Academic journal article Business Law International

Fortis's Settlement: A Comparative Case Study of Securities Class Action Mechanisms in Europe and the United States

Academic journal article Business Law International

Fortis's Settlement: A Comparative Case Study of Securities Class Action Mechanisms in Europe and the United States

Article excerpt

Introduction

On 14 March 2016, Ageas - a Belgian insurance company formed out of the rump of collapsed financial group Fortis - announced a settlement proposal (under the Dutch mass claims settlement procedure) with respect to all civil legal proceedings initiated by various shareholders' organisations following the events that led to the fall of the company during the 2008 global financial crisis.

This settlement - according to which Ageas agreed to pay €1.2bn to its former shareholders - is the most recent (but certainly not the last) development in the emergence of European jurisdictions (the Netherlands in particular) as gateways for the litigation and settlement of international securities mass claims.

Historically, the US had always been fertile soil for collective actions. In 2010, however, the US Supreme Court in Morrison v National Australia Bank1 significantly restricted the US courts' jurisdiction over securities 'F-cubed' claims (ie, claims brought in the US by foreign investors, trading foreign securities, on foreign exchanges).

Morrison v National Australia Bank limited the extraterritorial reach of US federal securities law, finding that the anti-fraud provisions of section 10(b) of the Securities Exchange Act of 1934 and rule 10b-5 did not extend to securities transactions outside the US. The US Supreme Court ruled that section 10(b) of the Securities Exchange Act of 1934 only applied to fraudulent acts or omissions in connection with the purchase or sale of securities listed on a US stock exchange and the purchase or sale of any other security in the US. The US Supreme Court therefore rejected over four decades of case law embracing the well-established 'conduct and effects' tests pursuant to which a double test had to be fulfilled in order to pursue a securities case in the US. Under this test, the plaintiffhad to show that:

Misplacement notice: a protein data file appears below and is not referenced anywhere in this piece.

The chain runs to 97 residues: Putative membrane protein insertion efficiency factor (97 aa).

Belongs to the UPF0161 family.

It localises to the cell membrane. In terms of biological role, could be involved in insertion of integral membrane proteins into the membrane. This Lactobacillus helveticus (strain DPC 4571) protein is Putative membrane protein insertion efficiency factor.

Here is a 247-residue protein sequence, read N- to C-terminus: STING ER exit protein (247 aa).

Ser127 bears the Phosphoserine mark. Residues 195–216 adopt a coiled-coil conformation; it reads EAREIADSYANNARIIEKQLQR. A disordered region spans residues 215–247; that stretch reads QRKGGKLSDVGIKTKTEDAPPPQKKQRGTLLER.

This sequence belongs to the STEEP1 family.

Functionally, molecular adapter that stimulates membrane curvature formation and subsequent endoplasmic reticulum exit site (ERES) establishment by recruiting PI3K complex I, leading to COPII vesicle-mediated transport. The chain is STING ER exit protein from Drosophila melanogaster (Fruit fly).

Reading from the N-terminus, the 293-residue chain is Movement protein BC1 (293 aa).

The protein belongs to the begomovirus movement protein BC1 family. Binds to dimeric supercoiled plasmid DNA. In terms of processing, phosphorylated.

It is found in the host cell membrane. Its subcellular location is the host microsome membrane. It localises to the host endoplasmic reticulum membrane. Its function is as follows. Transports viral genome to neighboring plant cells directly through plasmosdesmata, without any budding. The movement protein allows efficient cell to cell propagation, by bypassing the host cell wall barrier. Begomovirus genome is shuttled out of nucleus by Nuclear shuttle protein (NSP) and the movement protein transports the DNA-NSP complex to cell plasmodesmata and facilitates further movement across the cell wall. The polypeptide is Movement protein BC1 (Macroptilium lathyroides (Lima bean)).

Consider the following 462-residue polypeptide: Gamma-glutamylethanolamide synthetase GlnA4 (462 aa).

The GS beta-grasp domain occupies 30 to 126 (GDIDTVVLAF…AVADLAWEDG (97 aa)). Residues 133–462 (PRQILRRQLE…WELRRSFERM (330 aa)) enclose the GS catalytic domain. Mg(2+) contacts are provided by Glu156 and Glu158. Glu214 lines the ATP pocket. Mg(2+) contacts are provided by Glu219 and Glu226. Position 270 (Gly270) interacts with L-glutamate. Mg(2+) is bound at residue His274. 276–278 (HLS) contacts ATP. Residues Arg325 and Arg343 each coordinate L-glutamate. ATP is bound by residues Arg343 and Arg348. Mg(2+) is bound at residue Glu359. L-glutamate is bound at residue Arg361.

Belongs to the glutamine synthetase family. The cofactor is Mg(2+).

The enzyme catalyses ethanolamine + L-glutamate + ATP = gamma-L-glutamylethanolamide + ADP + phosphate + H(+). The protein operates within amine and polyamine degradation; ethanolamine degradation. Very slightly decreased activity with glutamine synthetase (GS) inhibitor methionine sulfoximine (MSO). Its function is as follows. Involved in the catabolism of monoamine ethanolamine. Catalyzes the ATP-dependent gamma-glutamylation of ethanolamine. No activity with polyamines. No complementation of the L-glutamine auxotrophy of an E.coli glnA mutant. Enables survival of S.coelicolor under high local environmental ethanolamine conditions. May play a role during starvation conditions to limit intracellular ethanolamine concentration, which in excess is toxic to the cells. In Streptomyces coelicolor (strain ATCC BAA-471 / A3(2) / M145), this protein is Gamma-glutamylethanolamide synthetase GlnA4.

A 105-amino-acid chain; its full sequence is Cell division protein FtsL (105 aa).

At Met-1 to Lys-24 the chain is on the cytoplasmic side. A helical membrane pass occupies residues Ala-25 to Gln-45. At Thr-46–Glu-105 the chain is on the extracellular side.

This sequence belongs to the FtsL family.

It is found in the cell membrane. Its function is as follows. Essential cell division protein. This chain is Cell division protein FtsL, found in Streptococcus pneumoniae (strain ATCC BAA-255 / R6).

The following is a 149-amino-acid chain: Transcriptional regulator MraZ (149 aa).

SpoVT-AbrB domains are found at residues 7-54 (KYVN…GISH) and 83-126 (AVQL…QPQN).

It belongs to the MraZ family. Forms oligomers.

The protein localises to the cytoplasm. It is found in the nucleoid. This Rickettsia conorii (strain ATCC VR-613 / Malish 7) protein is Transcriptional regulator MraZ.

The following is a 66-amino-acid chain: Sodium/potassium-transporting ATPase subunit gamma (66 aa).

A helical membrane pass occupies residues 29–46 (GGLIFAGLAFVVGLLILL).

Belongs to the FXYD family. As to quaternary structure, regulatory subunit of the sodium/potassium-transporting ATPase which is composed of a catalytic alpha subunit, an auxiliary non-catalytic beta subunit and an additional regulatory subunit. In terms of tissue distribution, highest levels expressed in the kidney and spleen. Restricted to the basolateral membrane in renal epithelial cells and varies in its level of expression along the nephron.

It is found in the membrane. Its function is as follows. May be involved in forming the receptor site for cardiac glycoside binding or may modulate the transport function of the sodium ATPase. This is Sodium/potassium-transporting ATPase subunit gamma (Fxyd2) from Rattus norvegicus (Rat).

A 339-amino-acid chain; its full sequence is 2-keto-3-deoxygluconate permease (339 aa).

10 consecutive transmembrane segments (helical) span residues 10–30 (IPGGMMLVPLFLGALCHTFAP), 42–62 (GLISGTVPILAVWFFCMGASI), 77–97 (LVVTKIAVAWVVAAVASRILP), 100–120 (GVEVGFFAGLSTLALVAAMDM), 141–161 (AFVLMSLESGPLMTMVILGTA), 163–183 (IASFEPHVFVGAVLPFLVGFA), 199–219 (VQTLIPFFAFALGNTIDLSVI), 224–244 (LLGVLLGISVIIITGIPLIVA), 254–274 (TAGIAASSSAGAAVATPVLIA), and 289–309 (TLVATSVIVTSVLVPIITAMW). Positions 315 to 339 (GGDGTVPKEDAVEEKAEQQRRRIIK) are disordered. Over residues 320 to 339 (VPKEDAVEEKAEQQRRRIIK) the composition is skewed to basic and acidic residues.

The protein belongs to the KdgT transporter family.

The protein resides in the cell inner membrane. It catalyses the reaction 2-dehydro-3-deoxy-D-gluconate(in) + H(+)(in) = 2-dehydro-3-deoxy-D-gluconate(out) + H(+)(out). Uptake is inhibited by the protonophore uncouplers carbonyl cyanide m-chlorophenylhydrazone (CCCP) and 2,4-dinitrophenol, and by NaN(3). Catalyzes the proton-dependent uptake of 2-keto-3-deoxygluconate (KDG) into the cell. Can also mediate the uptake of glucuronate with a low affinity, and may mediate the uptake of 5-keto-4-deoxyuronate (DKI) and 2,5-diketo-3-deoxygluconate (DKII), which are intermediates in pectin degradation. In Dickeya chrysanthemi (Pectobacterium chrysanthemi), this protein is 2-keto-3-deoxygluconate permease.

1. the alleged fraudulent conduct had been 'conceived' and 'executed' in the US (the 'conduct test'); and

2. the fraudulent conduct had a 'sufficiently serious effect' in the US to warrant assertion of jurisdiction (the 'effects test').2

The decision of the US Supreme Court in Morrison v National Australia Bank resulted in the fact that '[w]hereas before Morrison there was always the possibility that U.S. law might also apply to some transactions outside the United States, after Morrison transacting parties [could] be confident that U.S. law will not apply in private suits provided their transactions are definitely outside the United States'.3

An indirect consequence of the Supreme Court decision in Morrison and of the curtailment of the reach of US securities laws was the expansion of other jurisdictions 'to compete with U.S. securities law by providing their own combination of legal rules, private rights of action, and government enforcement mechanisms'.4

The European jurisdictions have been at the front line of this potential forum competition with the US. Those jurisdictions indeed offered the perfect alternative forum as:

1. 'a judgment obtained against a defendant in one EU Member State [could] be enforced anywhere in the European Union'5 (by virtue of the Brussels I Regulation6 and the Brussels Recast Regulation7); and

2. class actions mechanisms had started to be adopted in European countries.

In light of the Fortis/Ageas case, this article therefore aims at examining and illustrating the rise of European jurisdictions as alternative fora for mass claims proceedings.

We will start our analysis by examining the basic features and differences between US class actions, on one hand, and European collective redress mechanisms, on the other hand. The Fortis case will help us illustrate those differences in the third section of the article. Finally, we will conclude our analysis with possible future developments and ways forward concerning collective redress mechanisms in Europe.

Basic features of US class actions and European collective redress mechanisms

Class action suits are legal devices that allow an individual or a small group of individuals to proceed in court 'on behalf of a much larger, unnamed group of individuals who share common claims'. …

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